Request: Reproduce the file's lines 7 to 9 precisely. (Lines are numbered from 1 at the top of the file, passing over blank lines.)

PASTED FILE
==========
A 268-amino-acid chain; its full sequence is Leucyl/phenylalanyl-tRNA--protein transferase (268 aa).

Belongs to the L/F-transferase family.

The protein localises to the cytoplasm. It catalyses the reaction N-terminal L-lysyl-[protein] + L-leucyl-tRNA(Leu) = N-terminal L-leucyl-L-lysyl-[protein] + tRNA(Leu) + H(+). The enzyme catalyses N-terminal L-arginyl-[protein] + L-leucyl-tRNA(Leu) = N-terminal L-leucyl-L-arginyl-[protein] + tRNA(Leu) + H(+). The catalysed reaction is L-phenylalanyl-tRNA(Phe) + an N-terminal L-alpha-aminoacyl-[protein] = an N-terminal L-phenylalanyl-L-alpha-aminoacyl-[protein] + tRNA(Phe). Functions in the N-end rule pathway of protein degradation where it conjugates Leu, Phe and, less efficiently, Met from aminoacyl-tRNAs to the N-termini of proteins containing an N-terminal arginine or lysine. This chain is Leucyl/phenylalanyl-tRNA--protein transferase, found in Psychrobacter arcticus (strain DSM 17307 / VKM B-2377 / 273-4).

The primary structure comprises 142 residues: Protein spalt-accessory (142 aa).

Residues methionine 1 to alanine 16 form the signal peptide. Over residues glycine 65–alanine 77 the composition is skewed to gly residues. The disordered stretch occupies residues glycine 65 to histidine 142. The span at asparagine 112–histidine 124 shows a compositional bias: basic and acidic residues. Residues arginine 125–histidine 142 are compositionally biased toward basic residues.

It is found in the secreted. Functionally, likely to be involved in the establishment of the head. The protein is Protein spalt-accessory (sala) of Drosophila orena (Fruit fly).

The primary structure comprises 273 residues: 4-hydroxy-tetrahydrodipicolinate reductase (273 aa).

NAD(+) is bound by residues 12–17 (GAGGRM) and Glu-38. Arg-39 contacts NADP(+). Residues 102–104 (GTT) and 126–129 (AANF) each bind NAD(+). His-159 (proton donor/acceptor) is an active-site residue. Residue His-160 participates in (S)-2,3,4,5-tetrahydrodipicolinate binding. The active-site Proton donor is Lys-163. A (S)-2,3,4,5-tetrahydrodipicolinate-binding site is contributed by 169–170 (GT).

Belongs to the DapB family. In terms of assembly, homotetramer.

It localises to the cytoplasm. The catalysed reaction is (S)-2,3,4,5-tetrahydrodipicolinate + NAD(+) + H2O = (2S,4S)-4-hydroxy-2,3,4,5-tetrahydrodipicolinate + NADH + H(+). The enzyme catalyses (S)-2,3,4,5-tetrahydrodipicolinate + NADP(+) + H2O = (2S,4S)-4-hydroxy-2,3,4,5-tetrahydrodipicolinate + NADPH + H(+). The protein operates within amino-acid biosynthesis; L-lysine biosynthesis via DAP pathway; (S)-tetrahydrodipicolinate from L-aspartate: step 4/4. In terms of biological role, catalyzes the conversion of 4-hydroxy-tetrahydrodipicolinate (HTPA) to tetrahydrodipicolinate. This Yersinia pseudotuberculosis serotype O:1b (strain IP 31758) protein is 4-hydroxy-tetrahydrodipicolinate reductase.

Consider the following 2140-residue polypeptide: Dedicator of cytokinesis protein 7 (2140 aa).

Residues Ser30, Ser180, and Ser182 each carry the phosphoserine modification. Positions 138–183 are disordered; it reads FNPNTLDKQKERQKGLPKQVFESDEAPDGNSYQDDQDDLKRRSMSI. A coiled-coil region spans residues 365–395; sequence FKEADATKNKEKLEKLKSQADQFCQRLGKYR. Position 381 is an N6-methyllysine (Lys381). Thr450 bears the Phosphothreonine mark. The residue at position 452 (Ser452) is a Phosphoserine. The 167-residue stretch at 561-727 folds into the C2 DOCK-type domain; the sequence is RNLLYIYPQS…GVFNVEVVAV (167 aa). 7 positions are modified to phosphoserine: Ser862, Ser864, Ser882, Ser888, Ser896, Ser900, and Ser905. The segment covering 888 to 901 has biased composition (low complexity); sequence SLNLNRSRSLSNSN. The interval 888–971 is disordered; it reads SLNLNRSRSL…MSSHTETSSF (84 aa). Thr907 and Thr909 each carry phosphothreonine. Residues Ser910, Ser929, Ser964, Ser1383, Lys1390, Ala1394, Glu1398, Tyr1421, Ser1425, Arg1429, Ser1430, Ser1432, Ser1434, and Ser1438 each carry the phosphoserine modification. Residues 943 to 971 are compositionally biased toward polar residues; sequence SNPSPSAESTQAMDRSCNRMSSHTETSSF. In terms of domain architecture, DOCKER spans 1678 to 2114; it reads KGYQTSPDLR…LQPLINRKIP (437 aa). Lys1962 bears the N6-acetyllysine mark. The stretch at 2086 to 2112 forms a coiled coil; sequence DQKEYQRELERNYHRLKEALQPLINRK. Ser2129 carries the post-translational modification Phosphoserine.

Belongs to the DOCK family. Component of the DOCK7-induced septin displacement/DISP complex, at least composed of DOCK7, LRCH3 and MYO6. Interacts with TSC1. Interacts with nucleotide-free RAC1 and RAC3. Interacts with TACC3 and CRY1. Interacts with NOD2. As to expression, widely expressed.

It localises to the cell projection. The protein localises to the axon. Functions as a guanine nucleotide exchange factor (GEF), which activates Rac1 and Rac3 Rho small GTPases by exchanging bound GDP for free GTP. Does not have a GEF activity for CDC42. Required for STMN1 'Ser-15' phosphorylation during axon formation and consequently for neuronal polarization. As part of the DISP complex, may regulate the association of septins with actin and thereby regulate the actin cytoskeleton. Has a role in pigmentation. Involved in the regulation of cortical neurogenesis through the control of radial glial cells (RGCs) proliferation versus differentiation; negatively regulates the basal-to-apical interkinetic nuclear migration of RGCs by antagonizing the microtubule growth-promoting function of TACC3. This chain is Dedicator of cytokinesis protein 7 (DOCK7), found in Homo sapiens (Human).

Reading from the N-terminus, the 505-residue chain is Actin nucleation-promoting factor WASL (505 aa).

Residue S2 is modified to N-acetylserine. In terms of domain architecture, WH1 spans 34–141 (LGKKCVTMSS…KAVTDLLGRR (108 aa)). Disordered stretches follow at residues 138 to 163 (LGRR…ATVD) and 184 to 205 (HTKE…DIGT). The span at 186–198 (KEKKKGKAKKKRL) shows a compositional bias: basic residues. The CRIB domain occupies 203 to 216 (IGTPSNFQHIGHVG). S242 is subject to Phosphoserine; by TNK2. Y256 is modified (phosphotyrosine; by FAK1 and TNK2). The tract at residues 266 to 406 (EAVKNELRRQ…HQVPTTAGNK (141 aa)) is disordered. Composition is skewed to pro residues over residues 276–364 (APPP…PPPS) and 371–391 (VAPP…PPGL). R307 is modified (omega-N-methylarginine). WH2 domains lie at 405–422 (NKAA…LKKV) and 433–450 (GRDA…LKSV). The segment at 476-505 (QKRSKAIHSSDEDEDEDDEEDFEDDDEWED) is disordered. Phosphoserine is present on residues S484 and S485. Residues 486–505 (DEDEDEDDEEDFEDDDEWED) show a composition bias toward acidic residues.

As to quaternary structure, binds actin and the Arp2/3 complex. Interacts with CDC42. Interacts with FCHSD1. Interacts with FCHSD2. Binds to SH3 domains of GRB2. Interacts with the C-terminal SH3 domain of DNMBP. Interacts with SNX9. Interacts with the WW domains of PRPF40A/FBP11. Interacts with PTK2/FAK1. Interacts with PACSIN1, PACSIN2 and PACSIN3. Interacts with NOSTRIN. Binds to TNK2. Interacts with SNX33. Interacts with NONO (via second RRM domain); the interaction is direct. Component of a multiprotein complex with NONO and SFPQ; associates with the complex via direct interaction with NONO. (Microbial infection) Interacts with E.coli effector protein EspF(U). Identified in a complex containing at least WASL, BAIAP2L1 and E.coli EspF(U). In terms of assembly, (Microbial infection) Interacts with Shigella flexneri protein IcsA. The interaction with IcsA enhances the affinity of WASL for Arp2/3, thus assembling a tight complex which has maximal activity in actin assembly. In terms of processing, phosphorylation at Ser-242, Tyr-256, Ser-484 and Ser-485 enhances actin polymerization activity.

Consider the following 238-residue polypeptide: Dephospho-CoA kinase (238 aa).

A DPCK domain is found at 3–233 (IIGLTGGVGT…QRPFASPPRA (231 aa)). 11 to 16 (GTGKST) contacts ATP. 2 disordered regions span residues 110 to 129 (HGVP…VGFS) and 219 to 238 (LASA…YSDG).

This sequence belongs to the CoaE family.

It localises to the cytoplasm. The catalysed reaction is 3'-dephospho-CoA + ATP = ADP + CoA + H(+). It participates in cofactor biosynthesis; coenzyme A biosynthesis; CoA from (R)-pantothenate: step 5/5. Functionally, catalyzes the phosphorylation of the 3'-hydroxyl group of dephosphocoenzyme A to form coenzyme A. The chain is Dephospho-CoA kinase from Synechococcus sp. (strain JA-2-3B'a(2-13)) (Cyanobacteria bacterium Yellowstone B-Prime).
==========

The primary structure comprises 273 residues: 4-hydroxy-tetrahydrodipicolinate reductase (273 aa).

NAD(+) is bound by residues 12–17 (GAGGRM) and Glu-38. Arg-39 contacts NADP(+). Residues 102–104 (GTT) and 126–129 (AANF) each bind NAD(+). His-159 (proton donor/acceptor) is an active-site residue. Residue His-160 participates in (S)-2,3,4,5-tetrahydrodipicolinate binding. The active-site Proton donor is Lys-163. A (S)-2,3,4,5-tetrahydrodipicolinate-binding site is contributed by 169–170 (GT).

Belongs to the DapB family. In terms of assembly, homotetramer.